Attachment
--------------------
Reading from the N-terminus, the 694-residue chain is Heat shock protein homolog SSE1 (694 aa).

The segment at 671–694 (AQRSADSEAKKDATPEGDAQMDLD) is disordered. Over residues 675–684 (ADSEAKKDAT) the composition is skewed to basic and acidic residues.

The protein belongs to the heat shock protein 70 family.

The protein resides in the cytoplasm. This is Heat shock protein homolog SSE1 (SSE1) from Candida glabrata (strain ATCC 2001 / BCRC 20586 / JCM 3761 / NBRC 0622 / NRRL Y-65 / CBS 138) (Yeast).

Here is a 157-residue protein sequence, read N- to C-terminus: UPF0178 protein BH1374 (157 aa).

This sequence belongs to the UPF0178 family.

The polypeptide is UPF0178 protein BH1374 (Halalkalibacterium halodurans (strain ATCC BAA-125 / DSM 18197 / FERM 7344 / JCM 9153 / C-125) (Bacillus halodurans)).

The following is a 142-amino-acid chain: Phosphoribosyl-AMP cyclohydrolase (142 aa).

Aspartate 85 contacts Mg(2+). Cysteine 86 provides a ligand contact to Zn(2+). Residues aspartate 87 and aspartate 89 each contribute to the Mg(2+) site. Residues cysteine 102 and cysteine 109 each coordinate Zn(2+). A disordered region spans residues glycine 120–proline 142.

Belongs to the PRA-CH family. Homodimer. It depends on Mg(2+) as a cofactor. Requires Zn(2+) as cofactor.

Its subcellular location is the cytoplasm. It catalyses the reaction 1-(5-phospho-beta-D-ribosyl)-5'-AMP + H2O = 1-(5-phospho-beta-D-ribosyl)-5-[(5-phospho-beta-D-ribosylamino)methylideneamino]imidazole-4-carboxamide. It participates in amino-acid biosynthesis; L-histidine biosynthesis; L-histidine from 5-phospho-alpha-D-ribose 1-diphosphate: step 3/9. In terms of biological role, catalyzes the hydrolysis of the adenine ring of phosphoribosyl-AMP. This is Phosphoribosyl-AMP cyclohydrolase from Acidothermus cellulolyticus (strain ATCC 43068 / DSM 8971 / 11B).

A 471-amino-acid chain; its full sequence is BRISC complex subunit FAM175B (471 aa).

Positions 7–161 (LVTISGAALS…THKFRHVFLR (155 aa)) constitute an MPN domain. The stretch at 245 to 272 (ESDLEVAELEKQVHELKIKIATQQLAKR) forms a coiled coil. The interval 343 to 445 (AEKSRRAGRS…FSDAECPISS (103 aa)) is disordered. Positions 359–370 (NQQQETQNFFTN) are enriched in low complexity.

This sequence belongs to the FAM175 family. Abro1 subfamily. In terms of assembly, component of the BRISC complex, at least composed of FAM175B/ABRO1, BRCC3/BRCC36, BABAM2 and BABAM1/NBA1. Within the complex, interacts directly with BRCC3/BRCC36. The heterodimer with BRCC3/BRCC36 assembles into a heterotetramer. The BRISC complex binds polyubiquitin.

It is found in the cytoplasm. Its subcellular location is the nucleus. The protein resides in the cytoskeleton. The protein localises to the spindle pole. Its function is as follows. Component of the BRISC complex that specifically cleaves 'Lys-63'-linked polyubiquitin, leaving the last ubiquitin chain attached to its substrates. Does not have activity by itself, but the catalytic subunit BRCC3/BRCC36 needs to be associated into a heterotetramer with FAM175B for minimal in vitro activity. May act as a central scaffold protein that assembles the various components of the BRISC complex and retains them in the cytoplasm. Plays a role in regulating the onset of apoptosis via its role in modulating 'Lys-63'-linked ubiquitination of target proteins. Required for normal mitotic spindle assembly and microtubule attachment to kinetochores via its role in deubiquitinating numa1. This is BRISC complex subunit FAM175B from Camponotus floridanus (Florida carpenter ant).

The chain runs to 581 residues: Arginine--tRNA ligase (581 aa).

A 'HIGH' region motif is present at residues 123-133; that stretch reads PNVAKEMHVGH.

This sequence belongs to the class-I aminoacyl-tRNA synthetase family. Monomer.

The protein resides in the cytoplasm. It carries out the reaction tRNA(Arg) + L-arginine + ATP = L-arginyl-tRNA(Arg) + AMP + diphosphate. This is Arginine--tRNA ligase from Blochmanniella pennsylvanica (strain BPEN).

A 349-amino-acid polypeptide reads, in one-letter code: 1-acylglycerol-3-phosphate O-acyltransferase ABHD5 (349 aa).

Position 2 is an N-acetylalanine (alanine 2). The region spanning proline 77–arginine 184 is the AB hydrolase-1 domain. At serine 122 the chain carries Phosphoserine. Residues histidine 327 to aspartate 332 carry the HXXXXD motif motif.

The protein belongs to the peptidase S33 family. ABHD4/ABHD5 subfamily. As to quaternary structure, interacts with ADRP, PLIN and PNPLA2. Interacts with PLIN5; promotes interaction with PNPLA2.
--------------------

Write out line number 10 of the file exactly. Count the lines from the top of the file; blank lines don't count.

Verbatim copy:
Belongs to the PRA-CH family. Homodimer. It depends on Mg(2+) as a cofactor. Requires Zn(2+) as cofactor.